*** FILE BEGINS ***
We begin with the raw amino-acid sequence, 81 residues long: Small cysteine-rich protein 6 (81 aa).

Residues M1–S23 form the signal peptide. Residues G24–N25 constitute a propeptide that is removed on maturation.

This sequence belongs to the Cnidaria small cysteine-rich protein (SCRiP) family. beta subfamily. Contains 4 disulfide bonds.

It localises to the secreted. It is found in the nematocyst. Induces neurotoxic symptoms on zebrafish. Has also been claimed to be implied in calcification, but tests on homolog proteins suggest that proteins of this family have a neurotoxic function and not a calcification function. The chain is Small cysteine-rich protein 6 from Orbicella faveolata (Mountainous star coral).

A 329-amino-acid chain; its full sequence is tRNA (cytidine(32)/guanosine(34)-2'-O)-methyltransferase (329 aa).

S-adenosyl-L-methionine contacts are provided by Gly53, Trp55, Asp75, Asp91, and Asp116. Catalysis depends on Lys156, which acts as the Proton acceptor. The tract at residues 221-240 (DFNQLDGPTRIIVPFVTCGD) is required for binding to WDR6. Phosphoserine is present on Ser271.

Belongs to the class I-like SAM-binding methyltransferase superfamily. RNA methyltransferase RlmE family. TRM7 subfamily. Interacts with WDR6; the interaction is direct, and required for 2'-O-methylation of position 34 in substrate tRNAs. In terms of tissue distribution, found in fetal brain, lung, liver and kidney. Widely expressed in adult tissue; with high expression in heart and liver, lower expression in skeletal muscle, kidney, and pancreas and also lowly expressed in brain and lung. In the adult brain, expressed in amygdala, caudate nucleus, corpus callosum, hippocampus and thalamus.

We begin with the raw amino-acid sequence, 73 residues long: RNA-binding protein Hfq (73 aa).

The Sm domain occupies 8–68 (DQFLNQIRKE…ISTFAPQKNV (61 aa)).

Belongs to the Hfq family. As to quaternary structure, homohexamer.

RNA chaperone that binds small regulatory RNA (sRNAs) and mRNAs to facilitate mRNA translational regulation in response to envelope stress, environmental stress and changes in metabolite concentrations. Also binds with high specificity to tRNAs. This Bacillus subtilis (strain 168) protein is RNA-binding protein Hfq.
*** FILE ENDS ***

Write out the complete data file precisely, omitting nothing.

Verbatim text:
We begin with the raw amino-acid sequence, 81 residues long: Small cysteine-rich protein 6 (81 aa).

Residues M1–S23 form the signal peptide. Residues G24–N25 constitute a propeptide that is removed on maturation.

This sequence belongs to the Cnidaria small cysteine-rich protein (SCRiP) family. beta subfamily. Contains 4 disulfide bonds.

It localises to the secreted. It is found in the nematocyst. Induces neurotoxic symptoms on zebrafish. Has also been claimed to be implied in calcification, but tests on homolog proteins suggest that proteins of this family have a neurotoxic function and not a calcification function. The chain is Small cysteine-rich protein 6 from Orbicella faveolata (Mountainous star coral).

A 329-amino-acid chain; its full sequence is tRNA (cytidine(32)/guanosine(34)-2'-O)-methyltransferase (329 aa).

S-adenosyl-L-methionine contacts are provided by Gly53, Trp55, Asp75, Asp91, and Asp116. Catalysis depends on Lys156, which acts as the Proton acceptor. The tract at residues 221-240 (DFNQLDGPTRIIVPFVTCGD) is required for binding to WDR6. Phosphoserine is present on Ser271.

Belongs to the class I-like SAM-binding methyltransferase superfamily. RNA methyltransferase RlmE family. TRM7 subfamily. Interacts with WDR6; the interaction is direct, and required for 2'-O-methylation of position 34 in substrate tRNAs. In terms of tissue distribution, found in fetal brain, lung, liver and kidney. Widely expressed in adult tissue; with high expression in heart and liver, lower expression in skeletal muscle, kidney, and pancreas and also lowly expressed in brain and lung. In the adult brain, expressed in amygdala, caudate nucleus, corpus callosum, hippocampus and thalamus.

We begin with the raw amino-acid sequence, 73 residues long: RNA-binding protein Hfq (73 aa).

The Sm domain occupies 8–68 (DQFLNQIRKE…ISTFAPQKNV (61 aa)).

Belongs to the Hfq family. As to quaternary structure, homohexamer.

RNA chaperone that binds small regulatory RNA (sRNAs) and mRNAs to facilitate mRNA translational regulation in response to envelope stress, environmental stress and changes in metabolite concentrations. Also binds with high specificity to tRNAs. This Bacillus subtilis (strain 168) protein is RNA-binding protein Hfq.